Cost-of-living crisis is top concern for Scots

Andrew Wilson (Charlotte Street Partners)

AN Understanding Scotland poll has found widespread concern about the ongoing cost of living crisis, with almost half (47%) of Scottish adults citing it as a top issue facing Scotland. This proportion has more than doubled since September of last year, corresponding with the rise in inflation.  

Concern over rising prices was high across the working-age population, regardless of employment status and social class. This concern was especially pronounced among younger people, in households with children, and in urban areas – particularly Glasgow. However, concern was somewhat lower among older and retired respondents.  

Other key priorities for the Scottish population included healthcare and tackling poverty and inequality. Understanding Scotland – the regular tracker of Scotland’s priorities – has found in its latest survey that the Covid-19 pandemic has fallen sharply in salience, with only 4% citing it as a top concern. Constitutional and economic debates have also fallen in importance since September, with fewer than one in five people now deeming these key issues.  

Respondents in more deprived communities also reported concerns about housing, jobs, and poverty, while those in more affluent areas were more likely to prioritise concerns over healthcare, the economy, and education. 

The survey also found that most people now believe that things in Scotland are going in the wrong direction, with 53% of those expressing an opinion saying so.  

Mark Diffley, director of Diffley Partnership, which is responsible for the Understanding Scotland Survey, said: “These findings point to near-universal concern over the cost-of-living crisis. While the public appears to have largely moved on from the pandemic, this is not giving way to any evident optimism about Scotland’s future or direction of travel.”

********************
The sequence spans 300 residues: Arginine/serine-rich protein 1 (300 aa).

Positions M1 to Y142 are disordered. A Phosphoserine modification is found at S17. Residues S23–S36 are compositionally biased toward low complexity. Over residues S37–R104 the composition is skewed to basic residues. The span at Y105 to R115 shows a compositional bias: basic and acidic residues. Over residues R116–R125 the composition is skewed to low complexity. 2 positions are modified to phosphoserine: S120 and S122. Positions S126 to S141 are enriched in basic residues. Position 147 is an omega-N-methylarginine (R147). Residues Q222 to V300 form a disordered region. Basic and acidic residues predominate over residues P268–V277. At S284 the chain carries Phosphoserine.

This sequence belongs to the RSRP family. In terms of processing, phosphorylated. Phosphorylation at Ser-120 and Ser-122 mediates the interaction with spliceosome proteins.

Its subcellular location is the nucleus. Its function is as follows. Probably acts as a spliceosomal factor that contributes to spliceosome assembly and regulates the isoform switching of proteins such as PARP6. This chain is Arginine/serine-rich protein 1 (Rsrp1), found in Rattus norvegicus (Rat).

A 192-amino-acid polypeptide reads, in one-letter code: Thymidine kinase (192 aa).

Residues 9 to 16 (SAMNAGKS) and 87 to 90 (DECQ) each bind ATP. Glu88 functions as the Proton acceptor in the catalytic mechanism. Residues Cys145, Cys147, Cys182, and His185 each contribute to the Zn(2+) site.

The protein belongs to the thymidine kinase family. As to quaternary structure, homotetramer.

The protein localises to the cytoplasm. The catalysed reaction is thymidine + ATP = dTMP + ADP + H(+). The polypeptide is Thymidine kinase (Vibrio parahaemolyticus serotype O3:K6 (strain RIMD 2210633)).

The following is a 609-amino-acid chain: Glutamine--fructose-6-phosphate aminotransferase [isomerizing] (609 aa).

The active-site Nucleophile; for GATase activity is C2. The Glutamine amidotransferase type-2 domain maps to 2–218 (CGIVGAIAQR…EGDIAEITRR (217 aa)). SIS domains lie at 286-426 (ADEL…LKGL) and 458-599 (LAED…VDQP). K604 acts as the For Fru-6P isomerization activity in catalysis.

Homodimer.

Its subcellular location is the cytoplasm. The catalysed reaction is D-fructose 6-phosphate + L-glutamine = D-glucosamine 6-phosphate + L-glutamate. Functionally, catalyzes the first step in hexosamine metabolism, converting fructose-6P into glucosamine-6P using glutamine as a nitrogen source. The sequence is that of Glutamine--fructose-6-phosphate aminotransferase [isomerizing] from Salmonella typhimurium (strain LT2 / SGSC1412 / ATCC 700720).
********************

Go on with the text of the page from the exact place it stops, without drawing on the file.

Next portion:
Andrew Wilson, founding partner of Charlotte Street Partners said: “By understanding what the people are thinking and feeling, policymakers can make better choices. These findings should create a sense of urgency to deal with a crisis that is damaging people and communities. Choices must be made now to address the concerns that this study shows are crying out for attention.” 

Today’s report identifies and gauges the key issues facing Scots, and tomorrow (25 May) a second report will explore how people have been affected by and responded to the cost-of-living crisis more specifically. 

The Understanding Scotland survey was conducted by Diffley Partnership and Charlotte Street Partners. More than 2,000 members of the Scottish adult population were polled between 5 – 9 May 2022. The full report can be found here.

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